The kids learned that some of their ideas carried more risk than others - either because of liability concerns or because of regulations for food preparation - and that some ideas might not be suitable for our market. They were able to work on a business plan; calculate what their start-up cost would be; think about advertising; and how to find or expand their market base. I love that in the initial chapters, they were encouraged to come up with any and all ideas, no matter how far-fetched, and think outside the box. Some of their "silly" ideas were very creative and a couple of them were actually fantastic ideas - just not for young teens with limited start-up capital. Who knows - those ideas might become a real business for them somewhere down the road!
  
The business plan we are looking at has us purchasing and planting our berry bushes this summer in order to have a harvest in the spring. So we have plenty of time to plan ahead and be well prepared if we go ahead with this idea. That said, it means that we've spent much more time in Starting A Micro Business than in the second book, Running A Micro Business. In the second book, Landon has read all the chapters and worked on much of the workbook using estimates and ideas for the business we're considering. 
Even though their idea is still in the idea stages, Landon and Kennady are thinking through how they can manage their time and how to split the responsibilities of running the business, and they are planning their business cards and fliers, and where they can advertise. They are thinking like entrepreneurs (that is a hard word to spell! LOL) and investors rather than just as consumers, which I think is very important. They are cooperating and collaborating, and figuring out how to use their individual strengths to make a joint venture work. And if they go ahead with this business plan, they will need to keep working together, and get some help from the rest of the family as well. I do hope they decide to start their business - or maybe another one - but whatever plan they settle on, I think it's going to be a very valuable experience for them!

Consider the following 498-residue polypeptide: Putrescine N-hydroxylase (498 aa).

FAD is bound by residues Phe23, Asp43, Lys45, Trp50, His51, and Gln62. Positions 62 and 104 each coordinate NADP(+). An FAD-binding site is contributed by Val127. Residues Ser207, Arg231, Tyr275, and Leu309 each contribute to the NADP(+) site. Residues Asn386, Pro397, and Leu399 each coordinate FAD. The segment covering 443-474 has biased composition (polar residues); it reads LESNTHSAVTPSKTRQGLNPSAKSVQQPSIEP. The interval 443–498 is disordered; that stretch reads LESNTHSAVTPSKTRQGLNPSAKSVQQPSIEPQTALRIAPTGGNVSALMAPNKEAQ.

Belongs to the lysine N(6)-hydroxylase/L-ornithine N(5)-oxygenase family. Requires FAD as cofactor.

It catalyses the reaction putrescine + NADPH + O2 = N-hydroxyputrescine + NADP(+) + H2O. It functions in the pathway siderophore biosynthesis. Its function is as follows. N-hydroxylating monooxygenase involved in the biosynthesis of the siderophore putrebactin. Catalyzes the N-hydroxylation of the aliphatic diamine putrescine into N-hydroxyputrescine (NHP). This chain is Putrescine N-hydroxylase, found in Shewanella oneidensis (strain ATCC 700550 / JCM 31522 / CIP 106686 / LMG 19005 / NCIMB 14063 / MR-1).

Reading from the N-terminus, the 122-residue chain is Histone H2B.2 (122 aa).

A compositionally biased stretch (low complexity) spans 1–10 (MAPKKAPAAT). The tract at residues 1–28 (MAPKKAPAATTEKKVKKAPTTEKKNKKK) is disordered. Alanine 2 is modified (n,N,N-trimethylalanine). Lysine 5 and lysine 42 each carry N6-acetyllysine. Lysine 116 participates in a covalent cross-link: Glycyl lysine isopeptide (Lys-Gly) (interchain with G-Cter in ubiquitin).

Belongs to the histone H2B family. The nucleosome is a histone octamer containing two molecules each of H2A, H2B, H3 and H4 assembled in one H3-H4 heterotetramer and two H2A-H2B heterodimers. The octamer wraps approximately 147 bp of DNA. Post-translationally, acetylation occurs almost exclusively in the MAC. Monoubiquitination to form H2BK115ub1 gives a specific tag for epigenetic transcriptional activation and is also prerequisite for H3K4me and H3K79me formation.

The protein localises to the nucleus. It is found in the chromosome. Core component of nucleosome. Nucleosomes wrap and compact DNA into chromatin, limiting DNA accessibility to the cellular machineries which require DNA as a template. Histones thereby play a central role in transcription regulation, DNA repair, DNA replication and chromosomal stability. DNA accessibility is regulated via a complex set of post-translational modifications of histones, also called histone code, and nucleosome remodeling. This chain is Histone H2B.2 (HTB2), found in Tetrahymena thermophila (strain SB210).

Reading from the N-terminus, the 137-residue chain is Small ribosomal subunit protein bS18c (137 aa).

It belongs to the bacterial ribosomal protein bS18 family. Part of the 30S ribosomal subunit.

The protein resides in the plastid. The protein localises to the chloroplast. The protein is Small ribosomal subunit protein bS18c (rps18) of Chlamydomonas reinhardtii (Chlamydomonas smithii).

What we liked best:
  • short, easy-to-read chapters written conversationally to the student
  • lots of encouragement and ideas - and examples of other students who have been successful
  • presented from a Biblical standpoint - for example, the chapter on start-up financing emphasized what the Bible says about avoiding debt. Throughout the book and workbook, Biblical views on finances, stewardship, and ethical practices are referenced.
  • very practical and down-to-earth
What I need to mention:
  • usually I prefer school materials in printed format because it's just easier to use, in my opinion. In this case, I think having the workbook in eBook format was better because we could print multiple copies of something like the initial business brainstorming pages so the kids could get lots of ideas down on paper and start working several of them through. 
  • I noticed that the ideas for starting up a website included information suggesting setting up a blog on a site that no longer supports individual blogs (as far as I know).